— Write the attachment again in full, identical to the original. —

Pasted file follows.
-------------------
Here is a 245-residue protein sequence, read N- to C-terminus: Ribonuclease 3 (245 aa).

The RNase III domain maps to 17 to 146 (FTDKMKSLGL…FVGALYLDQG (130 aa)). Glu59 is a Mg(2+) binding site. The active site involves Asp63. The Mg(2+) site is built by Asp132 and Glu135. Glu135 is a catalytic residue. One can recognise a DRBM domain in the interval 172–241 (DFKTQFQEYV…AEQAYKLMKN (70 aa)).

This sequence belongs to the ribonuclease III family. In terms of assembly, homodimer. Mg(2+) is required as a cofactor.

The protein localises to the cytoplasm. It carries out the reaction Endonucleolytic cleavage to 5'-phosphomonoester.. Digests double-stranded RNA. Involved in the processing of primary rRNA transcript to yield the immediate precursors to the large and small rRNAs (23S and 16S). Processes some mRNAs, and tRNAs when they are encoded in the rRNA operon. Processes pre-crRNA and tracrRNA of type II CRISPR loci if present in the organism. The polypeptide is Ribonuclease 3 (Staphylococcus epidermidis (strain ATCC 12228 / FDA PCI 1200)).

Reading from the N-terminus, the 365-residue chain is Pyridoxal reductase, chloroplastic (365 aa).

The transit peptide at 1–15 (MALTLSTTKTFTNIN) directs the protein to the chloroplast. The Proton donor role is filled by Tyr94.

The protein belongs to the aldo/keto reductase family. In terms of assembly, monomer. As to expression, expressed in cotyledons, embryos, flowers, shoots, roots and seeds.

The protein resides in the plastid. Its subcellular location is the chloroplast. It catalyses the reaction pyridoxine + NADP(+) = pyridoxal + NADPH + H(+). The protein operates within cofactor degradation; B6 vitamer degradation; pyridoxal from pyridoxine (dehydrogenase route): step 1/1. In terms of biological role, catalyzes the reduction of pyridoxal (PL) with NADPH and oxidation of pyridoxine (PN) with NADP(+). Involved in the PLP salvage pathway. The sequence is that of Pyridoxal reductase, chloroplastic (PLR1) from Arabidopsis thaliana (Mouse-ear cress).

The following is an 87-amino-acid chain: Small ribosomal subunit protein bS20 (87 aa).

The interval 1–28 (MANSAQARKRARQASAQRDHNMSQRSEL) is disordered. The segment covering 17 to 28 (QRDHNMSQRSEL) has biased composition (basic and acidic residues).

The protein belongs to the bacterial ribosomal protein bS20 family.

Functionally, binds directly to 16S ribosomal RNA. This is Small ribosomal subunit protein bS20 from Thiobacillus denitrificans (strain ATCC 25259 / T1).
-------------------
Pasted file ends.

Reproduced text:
Here is a 245-residue protein sequence, read N- to C-terminus: Ribonuclease 3 (245 aa).

The RNase III domain maps to 17 to 146 (FTDKMKSLGL…FVGALYLDQG (130 aa)). Glu59 is a Mg(2+) binding site. The active site involves Asp63. The Mg(2+) site is built by Asp132 and Glu135. Glu135 is a catalytic residue. One can recognise a DRBM domain in the interval 172–241 (DFKTQFQEYV…AEQAYKLMKN (70 aa)).

This sequence belongs to the ribonuclease III family. In terms of assembly, homodimer. Mg(2+) is required as a cofactor.

The protein localises to the cytoplasm. It carries out the reaction Endonucleolytic cleavage to 5'-phosphomonoester.. Digests double-stranded RNA. Involved in the processing of primary rRNA transcript to yield the immediate precursors to the large and small rRNAs (23S and 16S). Processes some mRNAs, and tRNAs when they are encoded in the rRNA operon. Processes pre-crRNA and tracrRNA of type II CRISPR loci if present in the organism. The polypeptide is Ribonuclease 3 (Staphylococcus epidermidis (strain ATCC 12228 / FDA PCI 1200)).

Reading from the N-terminus, the 365-residue chain is Pyridoxal reductase, chloroplastic (365 aa).

The transit peptide at 1–15 (MALTLSTTKTFTNIN) directs the protein to the chloroplast. The Proton donor role is filled by Tyr94.

The protein belongs to the aldo/keto reductase family. In terms of assembly, monomer. As to expression, expressed in cotyledons, embryos, flowers, shoots, roots and seeds.

The protein resides in the plastid. Its subcellular location is the chloroplast. It catalyses the reaction pyridoxine + NADP(+) = pyridoxal + NADPH + H(+). The protein operates within cofactor degradation; B6 vitamer degradation; pyridoxal from pyridoxine (dehydrogenase route): step 1/1. In terms of biological role, catalyzes the reduction of pyridoxal (PL) with NADPH and oxidation of pyridoxine (PN) with NADP(+). Involved in the PLP salvage pathway. The sequence is that of Pyridoxal reductase, chloroplastic (PLR1) from Arabidopsis thaliana (Mouse-ear cress).

The following is an 87-amino-acid chain: Small ribosomal subunit protein bS20 (87 aa).

The interval 1–28 (MANSAQARKRARQASAQRDHNMSQRSEL) is disordered. The segment covering 17 to 28 (QRDHNMSQRSEL) has biased composition (basic and acidic residues).

The protein belongs to the bacterial ribosomal protein bS20 family.

Functionally, binds directly to 16S ribosomal RNA. This is Small ribosomal subunit protein bS20 from Thiobacillus denitrificans (strain ATCC 25259 / T1).